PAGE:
Big Data is all the rage, but taming all the information flowing through the world’s computer networks, mobile devices, social media channels and so on is a huge job.
Chicago-based Envestnet, among a handful of others, is trying to help retirement plan advisors and others in the finacial services industry corral all of that data. The publicly traded wealth management software company does so, it says, by looking at Big Data from a different perspective.
“(The term) Big Data emotes this NSA prism that we are taking from you and not giving back,” said James Patrick, executive vice president, advisor-managed programs for Envestnet. “We are the opposite of Big Data. We are taking data and making it actionable.”
That’s good, because anyone who can answer with clarity and authority the questions retirement plan advisors and their clients ask routinely is bound to do well.
Envestnet, in fact, is long accustomed to capturing the industry’s attention, as well as Wall Street’s. Launched in 1999, the company today has more than 16,000 advisors who have fee-based assets under management or administration on its platform.
The company’s shares jumped in early July by as much as 13% after it closed on a $10 million cash acquisition of Prudential Wealth Management Solutions. The deal includes contingent consideration of $23 million in cash to be paid out over three years.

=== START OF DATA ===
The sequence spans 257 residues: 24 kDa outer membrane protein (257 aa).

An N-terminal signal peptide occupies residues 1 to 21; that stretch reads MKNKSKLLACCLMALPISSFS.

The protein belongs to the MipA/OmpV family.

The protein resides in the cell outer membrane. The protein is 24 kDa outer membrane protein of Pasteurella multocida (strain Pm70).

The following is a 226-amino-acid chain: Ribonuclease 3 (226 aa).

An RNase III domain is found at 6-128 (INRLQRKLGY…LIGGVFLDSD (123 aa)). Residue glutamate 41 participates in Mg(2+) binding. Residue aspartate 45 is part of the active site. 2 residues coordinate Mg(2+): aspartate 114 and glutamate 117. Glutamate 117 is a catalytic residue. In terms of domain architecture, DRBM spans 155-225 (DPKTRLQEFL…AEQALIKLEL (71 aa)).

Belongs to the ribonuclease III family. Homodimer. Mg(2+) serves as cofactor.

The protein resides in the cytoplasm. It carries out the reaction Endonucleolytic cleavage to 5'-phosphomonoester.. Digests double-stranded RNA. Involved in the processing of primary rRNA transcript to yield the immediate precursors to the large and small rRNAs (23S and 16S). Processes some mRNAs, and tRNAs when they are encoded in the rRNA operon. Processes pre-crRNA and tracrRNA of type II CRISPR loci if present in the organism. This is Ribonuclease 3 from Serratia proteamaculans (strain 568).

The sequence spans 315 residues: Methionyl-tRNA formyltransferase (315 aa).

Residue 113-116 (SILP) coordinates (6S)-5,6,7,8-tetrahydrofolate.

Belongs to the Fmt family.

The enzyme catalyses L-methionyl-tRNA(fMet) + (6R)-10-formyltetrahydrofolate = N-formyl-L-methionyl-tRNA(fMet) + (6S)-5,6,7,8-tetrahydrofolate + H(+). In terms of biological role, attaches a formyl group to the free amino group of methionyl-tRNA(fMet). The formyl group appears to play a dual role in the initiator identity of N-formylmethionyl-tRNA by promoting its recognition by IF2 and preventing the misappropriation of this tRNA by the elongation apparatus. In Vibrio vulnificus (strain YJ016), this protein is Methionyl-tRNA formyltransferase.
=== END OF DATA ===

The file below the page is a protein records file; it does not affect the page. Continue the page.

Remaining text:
Envestnet announced its move into Big Data early this year, dubbing it “Envestnet Intelligence.”
Envestnet, of course, isn’t alone in recognizing the potential of turning Big Data into something useful. Companies as large as IBM have been plying these waters, as have a number of startups.
The research and consulting firm Celent explored the potential of Big Data in the financial services industry in a recent report, “Big Data in Wealth Management: The Search for Customer Insight.”
“Many wealth management firms have begun to examine Big Data and analytics solutions; some are at exploratory stages or early stages of deploying solutions,” the report said. “Celent expects the industry to catch up as more firms discover additional insights about their customers that can help increase retention.”
The big challenge for anyone in this field is finding ways to make all of that data understandable for clients. It does no good to hand over a report filled with undecipherable numbers.
Envestnet, its executives say, understands that.